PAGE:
Air quality: winners of the "Microsensors Challenge 2019" pave the way for new air

On 21 January in Paris, the new 2019 edition of the international "Microsensors Challenge" organized by Airparif and the French development agency (AFD), evaluated the performance of sensors measuring air quality over a four-month period. Results: 34 microsensors tested and 4 winners in the "indoor air quality" category. The winners were selected by a jury made up of Airlab's partners - including Veolia.


The challenge sets out criteria for users to choose on the basis of their needs. It was introduced by Airlab, which accelerates technological and behavioural solutions to improve air quality, together with its partners, including Veolia. In fact the Group, founding partner of Airlab since 2017, has developed a range that guarantees better indoor air quality.


Improving air quality with better connected sensors

Miniaturized, low-cost air quality sensors will equip cities, buildings, vehicles and the public. These technologies are attracting interest on every continent. And in emerging or developing countries where AFD is working with the authorities, high pollution levels go hand in hand with limited technical and financial resources: in terms of improving air quality the stakes are therefore high for this measuring equipment.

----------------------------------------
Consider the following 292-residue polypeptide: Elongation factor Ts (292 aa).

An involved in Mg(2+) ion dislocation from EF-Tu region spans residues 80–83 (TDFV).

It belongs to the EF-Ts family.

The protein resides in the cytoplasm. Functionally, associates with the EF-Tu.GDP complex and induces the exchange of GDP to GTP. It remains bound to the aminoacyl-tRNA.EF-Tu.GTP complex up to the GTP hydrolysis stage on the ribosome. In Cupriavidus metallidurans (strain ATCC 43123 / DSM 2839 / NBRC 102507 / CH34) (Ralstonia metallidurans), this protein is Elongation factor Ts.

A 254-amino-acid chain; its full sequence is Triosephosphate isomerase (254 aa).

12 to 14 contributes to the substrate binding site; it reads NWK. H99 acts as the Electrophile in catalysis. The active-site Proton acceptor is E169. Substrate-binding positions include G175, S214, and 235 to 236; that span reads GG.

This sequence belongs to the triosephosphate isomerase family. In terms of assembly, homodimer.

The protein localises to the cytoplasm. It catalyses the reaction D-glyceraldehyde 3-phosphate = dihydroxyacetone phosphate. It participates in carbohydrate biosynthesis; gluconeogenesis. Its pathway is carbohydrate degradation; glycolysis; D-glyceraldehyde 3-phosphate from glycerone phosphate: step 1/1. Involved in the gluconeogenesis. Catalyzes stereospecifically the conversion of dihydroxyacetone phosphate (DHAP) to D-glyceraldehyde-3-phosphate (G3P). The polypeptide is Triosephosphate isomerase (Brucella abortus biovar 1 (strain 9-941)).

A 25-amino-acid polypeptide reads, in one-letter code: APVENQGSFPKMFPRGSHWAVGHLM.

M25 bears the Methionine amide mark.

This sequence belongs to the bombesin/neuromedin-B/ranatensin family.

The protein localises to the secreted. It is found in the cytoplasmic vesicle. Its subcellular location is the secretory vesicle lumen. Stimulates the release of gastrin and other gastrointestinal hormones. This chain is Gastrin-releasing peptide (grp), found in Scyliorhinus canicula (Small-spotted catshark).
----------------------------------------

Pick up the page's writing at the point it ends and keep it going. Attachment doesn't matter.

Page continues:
And the winners are...

In the "Indoor Air - Control (IA-P)" category: The E 4000NG sensor from NanoSense (France)
In the "Indoor Air - Monitoring (IA-M)" category: The E 5000RE sensor from NanoSense (France)
For the "Indoor Air" monitoring, awareness and control categories: the Airvisual Pro+ sensors from Iqair (Switzerland) and Laser EGG from Kaiterra (China).


They were selected from 34 microsensors tested over a 4-month period in Paris on the basis of 44 parameters and 15 pollutants: in the metrology laboratory, in vehicles, on people and on Airparif sites. The evaluation looked at 5 criteria: measurement accuracy, ergonomics, relevance of the pollutants measured in relation to use, cost, and the solution in the category entered (size, interoperability, handling, data management).


The best performances are on fixed indoor air collectors, compared to the 2018 edition, for awareness uses or for managing indoor air quality in a building. There has been a 10% improvement in ergonomics and a 30% improvement in accuracy. These assessments are available from



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